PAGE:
Comment Promoted: Thibault Heimburger on Rogers’ Discoveries

clip_image001Thibault writes in a comment to 50/50 : Colin Berry’s Most Outlandish Proposal. Comments follow by anoxie, Charles Freeman and Colin Berry. Join in there or here. This was just too important a comment to not be at the posting level:

. . . Actually, all of Rogers’ discoveries (the strongly anomalous cotton content, the dye and, last but not least, the vanillin tests) were performed on several threads coming from the Raes sample adjacent to the C14 samples. Those Raes threads were given to STURP (in fact Rogers) on the order of Card. Ballestrero himself. No secret here.

Since the Raes sample and the C14 samples necessarily shared at least some threads, Rogers thought that the entire Raes/C14 corner was not representative of the bulk of the TS. However, as a true scientist, he wanted to verify specifically this point.

Later, he could obtain 2 tiny pieces of threads coming from the center of the C14 dated sample. He could confirm the presence of dye as well as the very high amount of cotton in these 2 threads. To my knowledge, for some reasons (lack of time or smallness of the samples or..) he did not perform the test for the vanillin on these C14 pieces of thread.

Shortly, Rogers’s discoveries re the anomalous characteristics of the Raes/C14 corner came from the detailed study of an arguably representative genuine sample (Raes piece 1). He confirmed them on 2 small pieces from the center of the C14 sample. Those pieces were truly from the center of the C14 sample and there is a clear “chain of custody”, although unpublished for understandable reasons.
One can discuss endless each of his observations but taking them together they point to the only scientifically acceptable contestation of the C14 results.

I agree that it’s difficult to accept knowing the opposite conclusions of the textile experts (F.Testore, G. Vial and M. Flury-Lemberg).
But read carefully what follows:
My friend journalist Brice Perrier, after a detailed investigation wrote a book in 2011: “Qui a peur du Saint Suaire ?” (in French, Ed. Florent Massot, 2011). This is simply the best serious investigation that includes many interviews of most people (pro and cons) involved in the TS.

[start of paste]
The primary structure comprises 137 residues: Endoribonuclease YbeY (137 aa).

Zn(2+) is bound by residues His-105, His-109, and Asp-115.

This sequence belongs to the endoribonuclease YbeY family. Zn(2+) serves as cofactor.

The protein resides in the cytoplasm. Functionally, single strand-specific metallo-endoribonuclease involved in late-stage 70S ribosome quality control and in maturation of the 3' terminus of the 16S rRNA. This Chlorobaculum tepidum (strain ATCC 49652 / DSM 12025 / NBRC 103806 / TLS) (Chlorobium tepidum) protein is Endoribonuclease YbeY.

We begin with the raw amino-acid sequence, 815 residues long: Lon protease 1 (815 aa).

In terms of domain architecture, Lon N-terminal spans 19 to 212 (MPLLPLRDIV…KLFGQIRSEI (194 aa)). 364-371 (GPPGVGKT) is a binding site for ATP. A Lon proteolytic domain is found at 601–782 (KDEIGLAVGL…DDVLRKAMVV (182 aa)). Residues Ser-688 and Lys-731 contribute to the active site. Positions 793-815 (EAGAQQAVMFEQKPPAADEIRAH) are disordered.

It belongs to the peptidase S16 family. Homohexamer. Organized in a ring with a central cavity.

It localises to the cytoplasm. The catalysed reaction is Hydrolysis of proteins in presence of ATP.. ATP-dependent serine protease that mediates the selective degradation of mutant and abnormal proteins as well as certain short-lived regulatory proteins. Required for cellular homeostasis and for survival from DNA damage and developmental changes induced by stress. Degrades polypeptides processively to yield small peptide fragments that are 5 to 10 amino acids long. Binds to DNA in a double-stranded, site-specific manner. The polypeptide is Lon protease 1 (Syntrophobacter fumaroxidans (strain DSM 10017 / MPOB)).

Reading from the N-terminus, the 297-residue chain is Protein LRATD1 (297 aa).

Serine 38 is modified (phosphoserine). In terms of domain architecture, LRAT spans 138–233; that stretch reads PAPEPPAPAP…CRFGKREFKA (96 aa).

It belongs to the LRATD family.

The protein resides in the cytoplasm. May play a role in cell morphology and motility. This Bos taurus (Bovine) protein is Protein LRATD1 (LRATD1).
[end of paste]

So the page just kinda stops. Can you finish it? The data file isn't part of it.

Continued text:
He wrote (p.126):
“I went to see one who was recommended to me by both archaeologists and Lyon textile museum experts as the best expert in ancient fabrics, Christophe Moulherat.”
Brice told me that, at the time, Moulherat did not know that the C14 samples came from a single location rather than from three different locations as he thought. He was shocked and added (p.242): “for this kind of fabric, I would have at least chosen to test separately warp and weft threads coming from at least two different locations”

Brice: “I asked him if there were actually invisible repairs.
[Moulherat’s answer]:
‘No, they can be seen if you have the means to see them. Just do a thorough analysis. But for that, you must have access to the fabric and do not look to the naked eye because there you’ll see nothing (..).You need microscopes.
If one has tampered threads with the desire to hide something, you have to think about that before and you have to be equipped to see that. Otherwise, if the repair is well done you can miss it. You really need a detailed analysis’.

G. Vial and F. Testore are/were beyond any doubt competent textile experts but the conditions of the C14 sampling were far from those necessary to detect a repair.

New Photographs of the Samples from Oxford

imagePam has sent some new pictures.  You may recall that she applied to Oxford University (under the UK Freedom of Information Act 2007) to supply the photographs and data surrounding the 1988 tests. This exchange took place:

“Professor Ramsey has put most of it online. (one of the samples is missing but the Shroud data is there).

I wrote to her and asked her to explain what she meant when she said a sample was missing. Her next email to me stated:

“If you look at the whole sample of three of the tested cloths p2574_5; p2576_5 and p2575_8 you can see the first three samples. But the last one (I suspect it is Louis’ cloak) is missing.

“I’m fairly sure the Shroud is p2575 – the only herringbone weave and it looks like other related images we’ve seen of nearby samples. But on Monday I will go back to the compliance officer and question it.”

She has followed up. Yesterday she wrote to me:

Just to say that Professor Ramsey has posted some fascinating photos of the sample online. 

They are not the official University photos but they add substantially to Shroud knowledge. In particular the Shroud of Turin sample shows the underside/ reverse of the cloth.  Has that ever been photographed before?  I don’t remember seeing it.

The official set from early June

The latest showing the underside as a PDF file (or click on the image above)